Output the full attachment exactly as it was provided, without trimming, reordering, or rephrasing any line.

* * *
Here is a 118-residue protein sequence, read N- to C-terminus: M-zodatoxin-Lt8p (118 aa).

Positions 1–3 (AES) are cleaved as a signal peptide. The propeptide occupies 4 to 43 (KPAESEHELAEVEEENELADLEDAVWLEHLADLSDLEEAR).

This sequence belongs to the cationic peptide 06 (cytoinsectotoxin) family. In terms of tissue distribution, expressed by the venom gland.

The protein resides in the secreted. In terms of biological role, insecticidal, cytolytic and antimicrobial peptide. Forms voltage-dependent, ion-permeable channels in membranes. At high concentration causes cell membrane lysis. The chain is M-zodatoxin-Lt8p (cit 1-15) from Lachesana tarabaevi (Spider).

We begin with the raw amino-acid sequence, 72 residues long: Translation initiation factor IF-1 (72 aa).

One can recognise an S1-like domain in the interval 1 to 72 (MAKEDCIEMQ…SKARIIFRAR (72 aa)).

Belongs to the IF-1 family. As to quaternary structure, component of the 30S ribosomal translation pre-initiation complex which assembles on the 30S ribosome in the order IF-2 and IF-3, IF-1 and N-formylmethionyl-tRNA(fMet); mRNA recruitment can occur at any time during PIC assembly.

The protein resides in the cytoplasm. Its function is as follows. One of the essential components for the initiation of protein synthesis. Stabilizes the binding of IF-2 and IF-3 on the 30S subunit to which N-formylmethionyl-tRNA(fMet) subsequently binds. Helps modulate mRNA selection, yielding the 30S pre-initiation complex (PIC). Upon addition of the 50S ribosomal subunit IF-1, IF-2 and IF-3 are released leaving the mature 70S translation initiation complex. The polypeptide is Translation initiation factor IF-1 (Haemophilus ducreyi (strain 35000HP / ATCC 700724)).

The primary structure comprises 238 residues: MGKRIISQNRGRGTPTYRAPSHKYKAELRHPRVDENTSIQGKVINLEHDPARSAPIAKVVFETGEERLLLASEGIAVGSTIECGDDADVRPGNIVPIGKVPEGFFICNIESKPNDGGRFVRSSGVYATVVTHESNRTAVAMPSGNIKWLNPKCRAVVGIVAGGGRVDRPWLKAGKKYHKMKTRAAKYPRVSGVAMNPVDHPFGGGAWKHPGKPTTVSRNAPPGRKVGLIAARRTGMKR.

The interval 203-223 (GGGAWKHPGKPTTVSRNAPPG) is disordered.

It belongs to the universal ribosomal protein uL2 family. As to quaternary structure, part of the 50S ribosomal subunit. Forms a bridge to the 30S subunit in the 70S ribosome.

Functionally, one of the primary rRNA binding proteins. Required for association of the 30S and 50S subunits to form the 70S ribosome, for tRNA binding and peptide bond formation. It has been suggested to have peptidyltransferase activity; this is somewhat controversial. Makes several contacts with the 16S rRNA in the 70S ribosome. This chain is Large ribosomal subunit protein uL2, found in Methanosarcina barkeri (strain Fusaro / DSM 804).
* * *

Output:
Here is a 118-residue protein sequence, read N- to C-terminus: M-zodatoxin-Lt8p (118 aa).

Positions 1–3 (AES) are cleaved as a signal peptide. The propeptide occupies 4 to 43 (KPAESEHELAEVEEENELADLEDAVWLEHLADLSDLEEAR).

This sequence belongs to the cationic peptide 06 (cytoinsectotoxin) family. In terms of tissue distribution, expressed by the venom gland.

The protein resides in the secreted. In terms of biological role, insecticidal, cytolytic and antimicrobial peptide. Forms voltage-dependent, ion-permeable channels in membranes. At high concentration causes cell membrane lysis. The chain is M-zodatoxin-Lt8p (cit 1-15) from Lachesana tarabaevi (Spider).

We begin with the raw amino-acid sequence, 72 residues long: Translation initiation factor IF-1 (72 aa).

One can recognise an S1-like domain in the interval 1 to 72 (MAKEDCIEMQ…SKARIIFRAR (72 aa)).

Belongs to the IF-1 family. As to quaternary structure, component of the 30S ribosomal translation pre-initiation complex which assembles on the 30S ribosome in the order IF-2 and IF-3, IF-1 and N-formylmethionyl-tRNA(fMet); mRNA recruitment can occur at any time during PIC assembly.

The protein resides in the cytoplasm. Its function is as follows. One of the essential components for the initiation of protein synthesis. Stabilizes the binding of IF-2 and IF-3 on the 30S subunit to which N-formylmethionyl-tRNA(fMet) subsequently binds. Helps modulate mRNA selection, yielding the 30S pre-initiation complex (PIC). Upon addition of the 50S ribosomal subunit IF-1, IF-2 and IF-3 are released leaving the mature 70S translation initiation complex. The polypeptide is Translation initiation factor IF-1 (Haemophilus ducreyi (strain 35000HP / ATCC 700724)).

The primary structure comprises 238 residues: MGKRIISQNRGRGTPTYRAPSHKYKAELRHPRVDENTSIQGKVINLEHDPARSAPIAKVVFETGEERLLLASEGIAVGSTIECGDDADVRPGNIVPIGKVPEGFFICNIESKPNDGGRFVRSSGVYATVVTHESNRTAVAMPSGNIKWLNPKCRAVVGIVAGGGRVDRPWLKAGKKYHKMKTRAAKYPRVSGVAMNPVDHPFGGGAWKHPGKPTTVSRNAPPGRKVGLIAARRTGMKR.

The interval 203-223 (GGGAWKHPGKPTTVSRNAPPG) is disordered.

It belongs to the universal ribosomal protein uL2 family. As to quaternary structure, part of the 50S ribosomal subunit. Forms a bridge to the 30S subunit in the 70S ribosome.

Functionally, one of the primary rRNA binding proteins. Required for association of the 30S and 50S subunits to form the 70S ribosome, for tRNA binding and peptide bond formation. It has been suggested to have peptidyltransferase activity; this is somewhat controversial. Makes several contacts with the 16S rRNA in the 70S ribosome. This chain is Large ribosomal subunit protein uL2, found in Methanosarcina barkeri (strain Fusaro / DSM 804).